Ann Arbor, MI Medical Dispensaries
Om of Medicine (112 S. Main St.) – One of the older shops in Ann Arbor. They used to be on the third floor of a building on Main Street, but recently moved into a Main Street storefront that gives them far easier access. I really enjoy their friendliness and selection. Always a smile. And a lot of good usable knowledge. Once you’ve shown your card and ID, you can walk into their very large lobby with lots of green plants on one of the walls along with a whole bunch of art. When It’s your turn, someone comes to get you and you’re ushered into a small room where you can make your purchases. If you have a specific effect you’re looking for, they will fill the bill.
Bloom City Club (423 Miller Ave.) – Operated by women, this dispensary has a nice homey and relaxed feeling that just makes you feel good. At Bloom, everything you buy is weighed individually. This is only one of two dispensaries that I’ve seen in Ann Arbor that does this. Maybe this will disappear, but I hope not. It’s a kind of personalization that customers like and maybe why the store is almost always crowded. As long as they keep doing it, there is a selection of flower kept in individual humidified containers and you can pick out the buds you want, if you’d like. Their flower selection is wide and deep and their various concentrates and edibles they sell is also pretty vast. Bloom certainly goes out of their way to make you feel good about what you’re purchasing. An interesting note about Bloom is they seem to have high turnover in staff. The last time I was in (this week) there wasn’t anyone I recognized.
LiV Wellness & Cafe, 603 E. William St.— Not easy to find even though right downtown by the UofM campus. A tiny door wedged between parts of a popular pizza shop on William and Maynard and upstairs. When you do find it, Liv is worth the search. They probably has the best selection of cannabis in the city. It might not be the fanciest, but it’s a huge selection. Besides Bloom City Club, Liv is the only store that weighs the bud right in front of your eyes. While I do enjoy kief and water wash bubble, their selections of concentrates and edibles is large. The budtenders are friendly and generally possess good knowledge of different cannabis strains.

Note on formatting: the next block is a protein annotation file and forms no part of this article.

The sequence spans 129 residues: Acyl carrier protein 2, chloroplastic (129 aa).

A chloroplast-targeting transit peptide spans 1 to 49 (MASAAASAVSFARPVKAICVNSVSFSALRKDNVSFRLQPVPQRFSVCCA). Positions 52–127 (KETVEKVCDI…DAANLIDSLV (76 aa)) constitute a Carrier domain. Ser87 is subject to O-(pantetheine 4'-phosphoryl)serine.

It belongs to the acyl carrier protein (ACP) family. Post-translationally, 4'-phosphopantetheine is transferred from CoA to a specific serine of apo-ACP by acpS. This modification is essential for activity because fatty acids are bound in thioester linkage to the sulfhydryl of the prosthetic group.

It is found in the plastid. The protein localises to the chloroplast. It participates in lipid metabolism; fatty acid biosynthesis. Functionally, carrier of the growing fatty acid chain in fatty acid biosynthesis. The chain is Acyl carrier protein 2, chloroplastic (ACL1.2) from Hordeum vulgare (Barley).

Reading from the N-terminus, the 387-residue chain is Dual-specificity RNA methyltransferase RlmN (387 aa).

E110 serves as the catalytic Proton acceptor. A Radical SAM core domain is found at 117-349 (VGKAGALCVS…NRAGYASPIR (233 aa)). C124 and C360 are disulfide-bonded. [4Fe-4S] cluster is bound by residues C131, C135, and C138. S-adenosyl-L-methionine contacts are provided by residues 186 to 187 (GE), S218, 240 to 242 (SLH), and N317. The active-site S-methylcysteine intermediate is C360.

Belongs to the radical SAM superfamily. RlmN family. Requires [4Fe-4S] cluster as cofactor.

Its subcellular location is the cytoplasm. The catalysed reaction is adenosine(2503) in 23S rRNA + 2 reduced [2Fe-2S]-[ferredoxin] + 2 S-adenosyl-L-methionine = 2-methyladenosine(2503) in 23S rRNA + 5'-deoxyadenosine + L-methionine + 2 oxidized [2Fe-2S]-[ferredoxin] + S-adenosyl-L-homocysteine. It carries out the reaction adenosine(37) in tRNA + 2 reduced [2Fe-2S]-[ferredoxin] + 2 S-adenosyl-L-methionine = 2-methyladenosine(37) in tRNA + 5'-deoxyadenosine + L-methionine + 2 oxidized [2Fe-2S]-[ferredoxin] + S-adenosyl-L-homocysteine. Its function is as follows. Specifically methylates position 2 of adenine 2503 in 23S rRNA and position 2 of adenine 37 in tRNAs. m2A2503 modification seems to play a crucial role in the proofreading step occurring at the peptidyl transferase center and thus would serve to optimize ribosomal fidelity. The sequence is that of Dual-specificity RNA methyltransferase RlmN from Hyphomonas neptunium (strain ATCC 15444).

Greenstone Society, 338 S. Ashley St. – This dispensary is less than a block from where I live, so it’s a natural for me. I’ve had different experiences here. Once I went there and the budtender was very um, clipped. It was as though she couldn’t wait to get me out of her hair. Certainly didn’t make me feel good. I’d have to say retail was not her calling. However, every other time I’ve been there, I’ve had incredibly nice experiences. Their selection might not be the largest, but it’s certainly good quality in everything.
Treecity Health Collective, 2730 Jackson Ave. – This dispensary is right next to I-94 at Jackson Road. It’s not easy to find, situated in a corner of a little strip center. Pleasant entry area where you show your ID and sing the crazy stuff they, and every other dispensary in Michigan, make you sign every time you go in. Inside the shop part has lots of glass cases, The selection is usually small, but high quality. The budtenders here are generally quite knowledgeable and the packaging for anything over a gram is sealed glass. I kind of like that.
Medicine Man of Ann Arbor, 2793 Plymouth Road – Out in the ‘burbs of East Ann Arbor, Medicina Man is a bit different. It’s on the 2nd floor of a small office space on Plymouth Rd. You have to drive into the lot and find it on the east side of the building, then walk up the stairs. At the top of the stairs, you essentially walk into the retail part of the shop. Their selection is pretty well curated, but I will say I got some dried out and not very good bud there once. Budtenders were modestly knowledgeable, but enough for an experienced user. Some of the other dispensaries might be a better choice for a newer consumer.
Arbors Wellness, 321 E. Liberty – Located in an old house in the center of town, Arbor’s Wellness does a good job with product and budtenders with product knowledge. The packaging is standard with grams in zip bags. One thing I’ve found; If you’re walking on Liberty, you’ll be able to see the little sign, but where do you go in. You have to go to a side door through a path that feels a slight bit like a maze. When you go in, it can be a bit disconcerting as to where to check in with your medical ID and driver’s license, then when you leave, there’s more of a maze to get out. Maybe it’s a test?